Then I moved onto creating a weapon because the MC I imported looked absolutely swell (except for a few errors in the rigging). I found a great tutorial that explains all the steps, and introduces a way of animating the first-person arms separate from the weapons, and then combining the two meshes using scripts. That way you can change the model of the arms or the weapon independently from each other, and don’t have to re-import the first-person arms for each new weapon. The weapon (a MA5C assault rifle) was breeze to rig and import ingame. The arms were a bit more a struggle.

It took me a little while to realize that I don’t have to use the first-person skeleton provided by Epic, because I’m not going to be using any of their animations. By that time, I had already skinned the arms to their skeleton, though. Because of weird transform issues with 3dsMax’s skinning, I kept getting this seemingly-unfixable error when I imported the arms:

FUBAR Arms (broken image)

It didn’t help that the tutorial I was watching used ActorX to export animations rather than FBX. Well, I realized that instead of trying to fix this utter mess (into which I had poured hours of work), I should just hop over to Halomaps and grab a pre-rigged, pre-textured, ready-to-go set of first-person arms. And that’s where I am right now.

Into the Unknown: UDK Part 2

Well, it’s been a while since Part 1. The delay was a combination of final exams and my re-discovery of Unity (the game engine, not the Ubuntu UI – or the Linux distribution for that matter). But I’ve done a little bit of tutorialing, and so far I’ve learned to set up a new gametype, and have been practicing BSP creation. Unfortunately, I’m using my second monitor for the computer I built, so using the Content Browser or reading a tutorial while working is very annoying.

Honestly, the BSP system is slightly vexing. I don’t understand why I have to use the template shape to add and subtract geometry. It would be much easier to create brushes like in the Source SDK, and then apply the boolean modifiers to them. Shapes without modifiers would just be ignored. The visual scaling in the Source SDK is much easier than entering values in the UDK. Another very minor detail is the fact that you can’t use negative wall widths in the UDK. In the Source SDK, negative values indicate an outward expansion, leaving the original volume an empty space. In the UDK, however, it just places the subtraction volume outside of the addition volume, or some other strange behavior, which results in a very strange visual result.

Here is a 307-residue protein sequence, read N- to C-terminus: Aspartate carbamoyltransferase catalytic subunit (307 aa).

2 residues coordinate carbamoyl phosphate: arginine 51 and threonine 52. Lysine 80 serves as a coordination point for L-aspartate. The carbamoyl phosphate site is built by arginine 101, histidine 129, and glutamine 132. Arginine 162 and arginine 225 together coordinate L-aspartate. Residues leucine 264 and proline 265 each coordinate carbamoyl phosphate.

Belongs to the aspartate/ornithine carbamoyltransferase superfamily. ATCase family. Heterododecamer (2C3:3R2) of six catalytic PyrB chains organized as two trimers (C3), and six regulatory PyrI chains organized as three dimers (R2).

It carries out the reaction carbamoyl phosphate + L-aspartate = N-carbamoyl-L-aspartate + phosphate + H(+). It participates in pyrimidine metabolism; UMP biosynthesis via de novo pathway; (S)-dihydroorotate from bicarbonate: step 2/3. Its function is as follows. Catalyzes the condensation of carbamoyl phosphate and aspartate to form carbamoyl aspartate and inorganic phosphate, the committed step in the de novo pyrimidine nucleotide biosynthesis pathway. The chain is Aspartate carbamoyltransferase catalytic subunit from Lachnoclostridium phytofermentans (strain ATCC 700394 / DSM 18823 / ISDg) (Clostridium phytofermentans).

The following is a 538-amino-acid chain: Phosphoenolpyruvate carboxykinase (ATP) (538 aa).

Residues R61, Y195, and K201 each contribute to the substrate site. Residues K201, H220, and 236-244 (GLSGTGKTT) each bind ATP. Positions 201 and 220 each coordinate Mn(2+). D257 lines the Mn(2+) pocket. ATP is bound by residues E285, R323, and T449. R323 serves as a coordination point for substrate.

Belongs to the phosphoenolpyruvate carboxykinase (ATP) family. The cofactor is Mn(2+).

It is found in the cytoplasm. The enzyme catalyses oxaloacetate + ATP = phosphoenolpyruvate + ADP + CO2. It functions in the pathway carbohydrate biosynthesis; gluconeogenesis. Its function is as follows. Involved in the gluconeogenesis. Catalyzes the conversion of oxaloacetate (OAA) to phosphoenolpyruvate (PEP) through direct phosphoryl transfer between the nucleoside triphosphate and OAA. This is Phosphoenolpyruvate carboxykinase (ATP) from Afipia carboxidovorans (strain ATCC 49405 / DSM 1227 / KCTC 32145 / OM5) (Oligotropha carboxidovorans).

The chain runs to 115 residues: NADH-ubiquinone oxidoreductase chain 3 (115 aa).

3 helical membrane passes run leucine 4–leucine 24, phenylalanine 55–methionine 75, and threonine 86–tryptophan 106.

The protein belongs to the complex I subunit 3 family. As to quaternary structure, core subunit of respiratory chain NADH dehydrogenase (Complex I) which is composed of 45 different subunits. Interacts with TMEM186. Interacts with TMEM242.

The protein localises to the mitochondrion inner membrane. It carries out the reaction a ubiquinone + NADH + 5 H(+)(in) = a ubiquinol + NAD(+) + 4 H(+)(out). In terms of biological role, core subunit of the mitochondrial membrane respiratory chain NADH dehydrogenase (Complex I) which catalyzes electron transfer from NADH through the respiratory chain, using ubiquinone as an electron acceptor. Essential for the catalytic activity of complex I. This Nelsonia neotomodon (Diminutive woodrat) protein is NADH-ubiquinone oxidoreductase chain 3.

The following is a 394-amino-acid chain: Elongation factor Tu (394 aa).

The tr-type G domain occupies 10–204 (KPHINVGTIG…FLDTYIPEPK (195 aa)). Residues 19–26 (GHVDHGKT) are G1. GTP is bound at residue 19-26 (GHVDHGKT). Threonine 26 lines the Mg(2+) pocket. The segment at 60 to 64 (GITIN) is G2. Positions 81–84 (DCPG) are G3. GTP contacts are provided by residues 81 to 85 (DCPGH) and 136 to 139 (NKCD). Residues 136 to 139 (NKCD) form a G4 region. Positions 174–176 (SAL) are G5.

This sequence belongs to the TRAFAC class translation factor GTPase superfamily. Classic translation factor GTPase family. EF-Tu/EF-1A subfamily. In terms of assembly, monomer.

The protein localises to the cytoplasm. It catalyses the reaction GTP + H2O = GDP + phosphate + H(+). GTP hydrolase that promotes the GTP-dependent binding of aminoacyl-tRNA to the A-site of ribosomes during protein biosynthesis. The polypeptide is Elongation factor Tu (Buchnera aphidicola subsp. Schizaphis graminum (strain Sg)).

That’s all I have for now. The next step I imagine would be learning to create materials. I have already done this in my previous explorations, but I need to figure out the editor in more depth. I’ll be in California for the next 10 weeks, but I’ll be able to work on my laptop.

Into the Unknown: UDK Part 1

I tried this before, but ended up quitting. I believe now that my exit was premature. I refer of course to my adventure into the Unreal Development Kit, a free version of the Unreal Engine that allows developers to create their own games in the Unreal Engine.

My reason for embarking on the adventure was to recreate the gameplay from Halo: Combat Evolved on an updated platform. The bonus is two-fold. For the longest time, I have had a Halo custom campaign in the works, but have never really gotten the Halo Editing Kit tools to work for me. Secondly, I have always felt the need to learn how to use a 3D game development tool. After exploring Unity slightly and having dabbled in CryEngine 2 (and somewhat 3), I decided it would be good to experience the Unreal Engine.

Posting updates on this blog serves two purposes: One, it keeps me from giving up again. Second, it helps me quantify my successes and organize my thoughts. Hopefully I can post an update on this project every two or three weeks, with either video or pictures to show off new milestones.

Without further ado, I want to outline some of my goals for the upcoming project:

  1. Learn how to create:
    • particle effects
    • weapons
    • vehicles
    • characters
    • AI behavior
    • scenery
    • level geometry
  2. Learn what else I need to learn
%d bloggers like this: